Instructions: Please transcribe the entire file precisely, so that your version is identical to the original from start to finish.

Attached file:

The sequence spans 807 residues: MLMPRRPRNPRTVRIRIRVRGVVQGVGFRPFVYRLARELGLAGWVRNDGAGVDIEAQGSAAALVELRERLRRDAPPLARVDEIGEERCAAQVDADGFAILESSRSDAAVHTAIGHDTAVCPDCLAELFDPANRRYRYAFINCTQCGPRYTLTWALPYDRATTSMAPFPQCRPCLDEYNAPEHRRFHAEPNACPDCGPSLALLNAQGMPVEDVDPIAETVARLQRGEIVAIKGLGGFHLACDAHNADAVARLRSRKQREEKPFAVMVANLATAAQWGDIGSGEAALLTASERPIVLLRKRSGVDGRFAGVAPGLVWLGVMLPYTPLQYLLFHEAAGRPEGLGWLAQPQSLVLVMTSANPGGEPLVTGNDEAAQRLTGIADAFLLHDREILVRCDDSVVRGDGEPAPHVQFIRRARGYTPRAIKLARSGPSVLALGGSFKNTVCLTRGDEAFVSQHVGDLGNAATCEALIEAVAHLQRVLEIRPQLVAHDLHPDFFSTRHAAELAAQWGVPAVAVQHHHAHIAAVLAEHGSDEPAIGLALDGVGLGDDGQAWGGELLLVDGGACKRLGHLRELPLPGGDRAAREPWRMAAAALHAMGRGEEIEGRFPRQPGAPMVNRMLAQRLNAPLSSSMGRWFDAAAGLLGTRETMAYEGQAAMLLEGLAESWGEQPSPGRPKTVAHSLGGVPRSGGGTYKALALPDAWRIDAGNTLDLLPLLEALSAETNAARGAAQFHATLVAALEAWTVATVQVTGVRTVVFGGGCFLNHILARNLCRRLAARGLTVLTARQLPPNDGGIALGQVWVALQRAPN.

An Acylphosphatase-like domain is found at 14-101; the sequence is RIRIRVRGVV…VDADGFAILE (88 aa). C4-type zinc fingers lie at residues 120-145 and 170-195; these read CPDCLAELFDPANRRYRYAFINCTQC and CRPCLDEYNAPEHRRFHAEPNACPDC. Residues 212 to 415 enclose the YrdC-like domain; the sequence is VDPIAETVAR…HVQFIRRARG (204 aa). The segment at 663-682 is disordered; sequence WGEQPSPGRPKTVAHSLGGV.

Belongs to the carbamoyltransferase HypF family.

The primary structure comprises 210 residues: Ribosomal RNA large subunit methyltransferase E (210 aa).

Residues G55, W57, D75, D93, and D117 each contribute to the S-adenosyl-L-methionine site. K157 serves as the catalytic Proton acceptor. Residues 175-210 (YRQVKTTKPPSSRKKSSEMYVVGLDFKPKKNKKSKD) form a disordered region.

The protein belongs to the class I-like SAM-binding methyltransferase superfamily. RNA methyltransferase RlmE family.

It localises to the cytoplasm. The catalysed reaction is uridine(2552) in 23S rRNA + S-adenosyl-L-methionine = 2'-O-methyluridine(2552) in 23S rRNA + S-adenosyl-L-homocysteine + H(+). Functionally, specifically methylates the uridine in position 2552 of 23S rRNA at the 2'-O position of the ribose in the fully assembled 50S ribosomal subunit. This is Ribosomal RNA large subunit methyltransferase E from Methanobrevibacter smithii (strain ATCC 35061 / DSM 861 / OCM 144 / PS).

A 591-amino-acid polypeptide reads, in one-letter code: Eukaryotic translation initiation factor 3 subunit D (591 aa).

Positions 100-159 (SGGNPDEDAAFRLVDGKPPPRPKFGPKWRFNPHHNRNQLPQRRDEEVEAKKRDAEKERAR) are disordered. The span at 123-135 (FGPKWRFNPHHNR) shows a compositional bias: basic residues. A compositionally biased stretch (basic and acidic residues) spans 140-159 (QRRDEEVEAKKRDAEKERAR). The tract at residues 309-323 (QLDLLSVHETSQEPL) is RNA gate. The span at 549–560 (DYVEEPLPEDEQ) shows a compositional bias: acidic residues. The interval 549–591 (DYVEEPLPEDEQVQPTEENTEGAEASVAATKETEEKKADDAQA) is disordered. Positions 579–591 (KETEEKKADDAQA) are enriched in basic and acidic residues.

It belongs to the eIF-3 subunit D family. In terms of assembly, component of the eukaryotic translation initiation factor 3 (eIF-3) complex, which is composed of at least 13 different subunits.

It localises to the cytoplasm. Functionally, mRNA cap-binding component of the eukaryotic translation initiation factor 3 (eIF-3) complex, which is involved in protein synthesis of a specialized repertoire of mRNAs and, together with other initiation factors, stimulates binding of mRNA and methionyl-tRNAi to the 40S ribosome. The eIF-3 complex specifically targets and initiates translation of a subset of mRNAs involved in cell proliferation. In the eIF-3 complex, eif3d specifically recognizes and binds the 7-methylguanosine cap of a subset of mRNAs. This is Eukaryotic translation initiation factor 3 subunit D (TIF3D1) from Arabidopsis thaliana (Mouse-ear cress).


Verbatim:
The sequence spans 807 residues: MLMPRRPRNPRTVRIRIRVRGVVQGVGFRPFVYRLARELGLAGWVRNDGAGVDIEAQGSAAALVELRERLRRDAPPLARVDEIGEERCAAQVDADGFAILESSRSDAAVHTAIGHDTAVCPDCLAELFDPANRRYRYAFINCTQCGPRYTLTWALPYDRATTSMAPFPQCRPCLDEYNAPEHRRFHAEPNACPDCGPSLALLNAQGMPVEDVDPIAETVARLQRGEIVAIKGLGGFHLACDAHNADAVARLRSRKQREEKPFAVMVANLATAAQWGDIGSGEAALLTASERPIVLLRKRSGVDGRFAGVAPGLVWLGVMLPYTPLQYLLFHEAAGRPEGLGWLAQPQSLVLVMTSANPGGEPLVTGNDEAAQRLTGIADAFLLHDREILVRCDDSVVRGDGEPAPHVQFIRRARGYTPRAIKLARSGPSVLALGGSFKNTVCLTRGDEAFVSQHVGDLGNAATCEALIEAVAHLQRVLEIRPQLVAHDLHPDFFSTRHAAELAAQWGVPAVAVQHHHAHIAAVLAEHGSDEPAIGLALDGVGLGDDGQAWGGELLLVDGGACKRLGHLRELPLPGGDRAAREPWRMAAAALHAMGRGEEIEGRFPRQPGAPMVNRMLAQRLNAPLSSSMGRWFDAAAGLLGTRETMAYEGQAAMLLEGLAESWGEQPSPGRPKTVAHSLGGVPRSGGGTYKALALPDAWRIDAGNTLDLLPLLEALSAETNAARGAAQFHATLVAALEAWTVATVQVTGVRTVVFGGGCFLNHILARNLCRRLAARGLTVLTARQLPPNDGGIALGQVWVALQRAPN.

An Acylphosphatase-like domain is found at 14-101; the sequence is RIRIRVRGVV…VDADGFAILE (88 aa). C4-type zinc fingers lie at residues 120-145 and 170-195; these read CPDCLAELFDPANRRYRYAFINCTQC and CRPCLDEYNAPEHRRFHAEPNACPDC. Residues 212 to 415 enclose the YrdC-like domain; the sequence is VDPIAETVAR…HVQFIRRARG (204 aa). The segment at 663-682 is disordered; sequence WGEQPSPGRPKTVAHSLGGV.

Belongs to the carbamoyltransferase HypF family.

The primary structure comprises 210 residues: Ribosomal RNA large subunit methyltransferase E (210 aa).

Residues G55, W57, D75, D93, and D117 each contribute to the S-adenosyl-L-methionine site. K157 serves as the catalytic Proton acceptor. Residues 175-210 (YRQVKTTKPPSSRKKSSEMYVVGLDFKPKKNKKSKD) form a disordered region.

The protein belongs to the class I-like SAM-binding methyltransferase superfamily. RNA methyltransferase RlmE family.

It localises to the cytoplasm. The catalysed reaction is uridine(2552) in 23S rRNA + S-adenosyl-L-methionine = 2'-O-methyluridine(2552) in 23S rRNA + S-adenosyl-L-homocysteine + H(+). Functionally, specifically methylates the uridine in position 2552 of 23S rRNA at the 2'-O position of the ribose in the fully assembled 50S ribosomal subunit. This is Ribosomal RNA large subunit methyltransferase E from Methanobrevibacter smithii (strain ATCC 35061 / DSM 861 / OCM 144 / PS).

A 591-amino-acid polypeptide reads, in one-letter code: Eukaryotic translation initiation factor 3 subunit D (591 aa).

Positions 100-159 (SGGNPDEDAAFRLVDGKPPPRPKFGPKWRFNPHHNRNQLPQRRDEEVEAKKRDAEKERAR) are disordered. The span at 123-135 (FGPKWRFNPHHNR) shows a compositional bias: basic residues. A compositionally biased stretch (basic and acidic residues) spans 140-159 (QRRDEEVEAKKRDAEKERAR). The tract at residues 309-323 (QLDLLSVHETSQEPL) is RNA gate. The span at 549–560 (DYVEEPLPEDEQ) shows a compositional bias: acidic residues. The interval 549–591 (DYVEEPLPEDEQVQPTEENTEGAEASVAATKETEEKKADDAQA) is disordered. Positions 579–591 (KETEEKKADDAQA) are enriched in basic and acidic residues.

It belongs to the eIF-3 subunit D family. In terms of assembly, component of the eukaryotic translation initiation factor 3 (eIF-3) complex, which is composed of at least 13 different subunits.

It localises to the cytoplasm. Functionally, mRNA cap-binding component of the eukaryotic translation initiation factor 3 (eIF-3) complex, which is involved in protein synthesis of a specialized repertoire of mRNAs and, together with other initiation factors, stimulates binding of mRNA and methionyl-tRNAi to the 40S ribosome. The eIF-3 complex specifically targets and initiates translation of a subset of mRNAs involved in cell proliferation. In the eIF-3 complex, eif3d specifically recognizes and binds the 7-methylguanosine cap of a subset of mRNAs. This is Eukaryotic translation initiation factor 3 subunit D (TIF3D1) from Arabidopsis thaliana (Mouse-ear cress).